“It is a geopolitical issue, they need to leave those areas open. Even if Russia is not fishing for krill at this moment, they want to reserve their rights in the future.”

Neither the Chinese nor the Russian delegation to CCAMLR responded to requests to comment.

Rodolfo Werner, Antarctic and Southern Ocean Coalition policy analyst, says: “China doesn’t want to have any restriction for fishing or any commercial activity. This is my take.”

He points out that China also blocked proposals to protect penguins at another Antarctic meeting in May and June 2022. It asked for “further research” on the impacts of climate change.

For a fistfull of krill

Krill swarm at night (photo thanks to iStock/Andrea Izzotti)

Antarctic krill feed on organic matter produced by phytoplankton and then are eaten by whales, seals, fish and seabirds. In this way they are vital to the ocean’s carbon capture and storage process.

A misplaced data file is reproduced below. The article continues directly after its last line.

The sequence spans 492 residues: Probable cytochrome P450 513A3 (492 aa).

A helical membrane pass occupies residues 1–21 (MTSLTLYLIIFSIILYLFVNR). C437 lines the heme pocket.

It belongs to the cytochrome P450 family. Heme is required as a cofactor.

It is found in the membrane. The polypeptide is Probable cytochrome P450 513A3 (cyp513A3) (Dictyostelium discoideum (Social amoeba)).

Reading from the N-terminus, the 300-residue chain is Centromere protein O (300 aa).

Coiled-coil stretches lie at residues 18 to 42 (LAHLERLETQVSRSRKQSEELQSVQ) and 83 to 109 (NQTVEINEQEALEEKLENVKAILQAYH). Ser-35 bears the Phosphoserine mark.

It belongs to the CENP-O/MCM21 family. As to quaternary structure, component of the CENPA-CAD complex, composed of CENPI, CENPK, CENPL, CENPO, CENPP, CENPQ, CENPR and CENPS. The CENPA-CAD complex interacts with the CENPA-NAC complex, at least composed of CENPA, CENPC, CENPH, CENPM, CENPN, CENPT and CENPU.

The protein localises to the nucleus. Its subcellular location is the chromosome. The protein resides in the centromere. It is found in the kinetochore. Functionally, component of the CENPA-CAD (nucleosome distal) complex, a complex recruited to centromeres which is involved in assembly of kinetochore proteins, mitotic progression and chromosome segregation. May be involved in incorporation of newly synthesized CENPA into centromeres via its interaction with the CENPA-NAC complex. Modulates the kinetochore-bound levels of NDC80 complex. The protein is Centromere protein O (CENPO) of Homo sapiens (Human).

According to a report published on 20 October by the World Wide Fund for Nature (WWF): “This process was worth the equivalent of sinking 23 megatonnes of carbon annually into the deep ocean, where it could be stored for 100 years.”

“Krill are individually small but collectively mighty,” says Emily Grilly, WWF Antarctic conservation manager. “That certainly applies to their ability to store carbon and help maintain stable climatic conditions that are beneficial for humanity”.

At the same time ten scientists have published a commentary in the journal Science asking CCAMLR to set tighter limits, or even a moratorium, on fishing in the Southern Ocean.